Climate Change: Earth Records High Warm Months Lengthened, May End Soon
Earth has dealt with a very hot temperature, something which cannot seem to end. According to the data released by NASA, the planet has recorded a scorching streak of warm months that has increased to seven.
The earth's average temperature is 1.11 degrees Celsius or 2.0 degrees Fahrenheit above the April's long-term average, breaking the 2010 record by 0.24 degrees Celsius or 0.4 degrees Fahrenheit. Based on the NASA data, the planet has recorded the highest temperature per month since October of 2015 by a significant margin. These record-warm months had been so consistent that scientists have been worried the people has stopped paying attention.
Earth's streak of record-warm months have even expanded based on the NOAA's analysis, reaching its 11 straight in March. In NOAA's April analysis of the global temperature, which will oon be published, the span is expected to increase by 12, including the whole year of record-high monthly temperatures, The Guardian reported.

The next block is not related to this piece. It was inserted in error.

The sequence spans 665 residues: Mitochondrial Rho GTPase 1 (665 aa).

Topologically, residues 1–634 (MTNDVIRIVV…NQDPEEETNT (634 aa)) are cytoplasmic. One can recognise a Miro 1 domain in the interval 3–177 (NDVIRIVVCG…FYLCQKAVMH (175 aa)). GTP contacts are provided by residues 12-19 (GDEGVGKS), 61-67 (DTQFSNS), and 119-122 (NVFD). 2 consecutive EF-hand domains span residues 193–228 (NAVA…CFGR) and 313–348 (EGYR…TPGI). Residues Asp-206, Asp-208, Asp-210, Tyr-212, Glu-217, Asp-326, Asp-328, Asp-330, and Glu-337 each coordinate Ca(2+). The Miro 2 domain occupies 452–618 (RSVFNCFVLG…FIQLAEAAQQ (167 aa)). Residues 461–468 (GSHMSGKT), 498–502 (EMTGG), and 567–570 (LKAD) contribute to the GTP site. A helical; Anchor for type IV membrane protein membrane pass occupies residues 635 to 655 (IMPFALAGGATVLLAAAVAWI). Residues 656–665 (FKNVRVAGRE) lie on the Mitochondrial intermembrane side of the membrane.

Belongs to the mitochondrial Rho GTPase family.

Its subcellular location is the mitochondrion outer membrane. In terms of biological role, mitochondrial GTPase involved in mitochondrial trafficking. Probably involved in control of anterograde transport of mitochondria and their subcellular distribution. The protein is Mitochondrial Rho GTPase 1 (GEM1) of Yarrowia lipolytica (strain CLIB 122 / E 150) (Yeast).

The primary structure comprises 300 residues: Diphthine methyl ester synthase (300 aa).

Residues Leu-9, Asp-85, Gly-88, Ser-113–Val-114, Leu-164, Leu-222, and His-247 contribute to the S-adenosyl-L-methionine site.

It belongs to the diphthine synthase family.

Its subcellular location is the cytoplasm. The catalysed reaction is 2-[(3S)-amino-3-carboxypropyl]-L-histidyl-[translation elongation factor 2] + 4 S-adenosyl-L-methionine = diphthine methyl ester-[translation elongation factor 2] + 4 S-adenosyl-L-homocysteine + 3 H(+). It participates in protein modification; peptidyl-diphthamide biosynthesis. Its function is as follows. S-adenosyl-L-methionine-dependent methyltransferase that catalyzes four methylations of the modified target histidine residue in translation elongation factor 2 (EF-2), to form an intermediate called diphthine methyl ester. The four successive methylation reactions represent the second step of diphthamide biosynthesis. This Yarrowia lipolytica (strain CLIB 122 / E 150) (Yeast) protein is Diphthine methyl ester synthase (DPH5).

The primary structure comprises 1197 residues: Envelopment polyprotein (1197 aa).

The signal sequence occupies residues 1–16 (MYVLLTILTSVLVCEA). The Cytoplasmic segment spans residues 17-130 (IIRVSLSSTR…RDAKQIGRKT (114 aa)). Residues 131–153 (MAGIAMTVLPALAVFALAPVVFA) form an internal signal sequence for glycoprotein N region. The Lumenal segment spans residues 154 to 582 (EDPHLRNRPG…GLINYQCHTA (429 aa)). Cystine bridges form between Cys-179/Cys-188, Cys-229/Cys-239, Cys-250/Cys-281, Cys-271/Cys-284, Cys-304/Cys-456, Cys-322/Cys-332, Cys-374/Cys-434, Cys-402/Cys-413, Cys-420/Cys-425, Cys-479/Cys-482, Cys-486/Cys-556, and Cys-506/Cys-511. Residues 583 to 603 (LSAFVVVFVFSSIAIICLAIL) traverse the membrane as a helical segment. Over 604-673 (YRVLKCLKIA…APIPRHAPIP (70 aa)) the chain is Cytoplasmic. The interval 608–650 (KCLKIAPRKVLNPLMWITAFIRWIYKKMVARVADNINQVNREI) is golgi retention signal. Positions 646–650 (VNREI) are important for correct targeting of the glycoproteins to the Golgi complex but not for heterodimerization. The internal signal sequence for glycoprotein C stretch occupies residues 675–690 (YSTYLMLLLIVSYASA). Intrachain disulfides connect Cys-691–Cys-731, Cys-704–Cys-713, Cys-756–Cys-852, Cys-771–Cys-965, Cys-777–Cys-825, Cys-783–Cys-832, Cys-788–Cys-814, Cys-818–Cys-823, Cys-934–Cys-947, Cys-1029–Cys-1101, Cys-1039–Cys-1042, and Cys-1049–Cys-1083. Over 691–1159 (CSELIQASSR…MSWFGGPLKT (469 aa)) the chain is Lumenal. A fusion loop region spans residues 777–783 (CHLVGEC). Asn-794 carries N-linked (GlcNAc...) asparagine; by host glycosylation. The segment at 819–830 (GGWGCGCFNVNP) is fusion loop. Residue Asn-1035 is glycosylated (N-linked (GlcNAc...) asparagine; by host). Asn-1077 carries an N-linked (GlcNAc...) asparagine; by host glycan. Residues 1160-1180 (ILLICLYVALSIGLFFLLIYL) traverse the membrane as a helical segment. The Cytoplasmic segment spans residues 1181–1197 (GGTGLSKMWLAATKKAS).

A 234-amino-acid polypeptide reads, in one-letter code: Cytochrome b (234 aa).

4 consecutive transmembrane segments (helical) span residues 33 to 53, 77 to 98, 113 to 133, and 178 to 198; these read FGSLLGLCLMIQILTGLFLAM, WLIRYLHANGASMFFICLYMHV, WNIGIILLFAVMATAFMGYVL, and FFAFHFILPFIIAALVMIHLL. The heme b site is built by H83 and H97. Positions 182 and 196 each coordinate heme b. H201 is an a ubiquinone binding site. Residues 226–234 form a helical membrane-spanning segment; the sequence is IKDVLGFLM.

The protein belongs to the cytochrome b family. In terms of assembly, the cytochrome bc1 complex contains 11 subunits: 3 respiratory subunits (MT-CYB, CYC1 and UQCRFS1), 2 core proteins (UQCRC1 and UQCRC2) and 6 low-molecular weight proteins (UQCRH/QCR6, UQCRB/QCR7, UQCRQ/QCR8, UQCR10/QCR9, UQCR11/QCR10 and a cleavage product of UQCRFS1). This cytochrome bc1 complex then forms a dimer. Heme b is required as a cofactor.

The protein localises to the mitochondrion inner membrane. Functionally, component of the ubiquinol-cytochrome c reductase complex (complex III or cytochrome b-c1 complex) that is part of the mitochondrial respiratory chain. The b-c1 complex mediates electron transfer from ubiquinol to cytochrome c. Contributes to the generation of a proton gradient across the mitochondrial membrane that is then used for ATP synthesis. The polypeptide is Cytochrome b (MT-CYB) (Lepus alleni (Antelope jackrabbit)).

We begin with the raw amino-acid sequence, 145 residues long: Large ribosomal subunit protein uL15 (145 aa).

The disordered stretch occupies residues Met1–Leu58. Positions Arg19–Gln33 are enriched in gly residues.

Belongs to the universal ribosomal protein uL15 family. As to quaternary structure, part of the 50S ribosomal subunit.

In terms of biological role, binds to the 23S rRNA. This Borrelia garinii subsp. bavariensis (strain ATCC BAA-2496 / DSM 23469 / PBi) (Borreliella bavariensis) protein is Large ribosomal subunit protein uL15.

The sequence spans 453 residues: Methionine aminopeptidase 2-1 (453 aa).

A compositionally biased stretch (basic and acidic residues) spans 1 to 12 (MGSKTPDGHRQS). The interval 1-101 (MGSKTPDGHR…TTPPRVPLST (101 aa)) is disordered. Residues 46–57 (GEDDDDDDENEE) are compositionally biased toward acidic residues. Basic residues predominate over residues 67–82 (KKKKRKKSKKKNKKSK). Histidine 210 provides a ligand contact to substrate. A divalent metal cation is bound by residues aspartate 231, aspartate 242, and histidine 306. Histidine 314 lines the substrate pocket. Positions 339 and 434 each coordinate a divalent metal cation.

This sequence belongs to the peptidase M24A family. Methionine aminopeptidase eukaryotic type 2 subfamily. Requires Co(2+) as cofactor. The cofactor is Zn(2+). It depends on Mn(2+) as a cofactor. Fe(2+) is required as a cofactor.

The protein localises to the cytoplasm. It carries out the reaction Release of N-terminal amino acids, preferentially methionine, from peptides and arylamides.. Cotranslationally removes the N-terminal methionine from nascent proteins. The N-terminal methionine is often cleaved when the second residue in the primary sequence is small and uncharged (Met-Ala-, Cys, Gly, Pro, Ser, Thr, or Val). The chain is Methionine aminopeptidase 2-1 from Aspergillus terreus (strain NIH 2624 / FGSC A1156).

The warm temperature has been particularly noticeable in the Arctic region, where the warmth has often increased to over seven degrees above the normal range. The Arctic sea ice has been affected, as shown by the diminished extent on record for 48 straight years and for the first time in this year.
During the second week of April, the Greenland Ice Sheet had its first major melting experience, a month early on the past earliest recorded dates. According to the climate scientist at the Danish Meteorological Institute, Perter Langen, they had to be sure that their models were working properly.
Earth's hot streak has been reported to be intensified by one of the hardest-hitting events of the El Niño phenomenon on record, in which the warm temperature from the tropical Pacific Ocean was released into the atmosphere. However, El Niño is already weakening, which means that abnormally warm months could only become warm months. This also means that the streak of record-warm months must end, though it could also take until later on this year, according to Washington Post.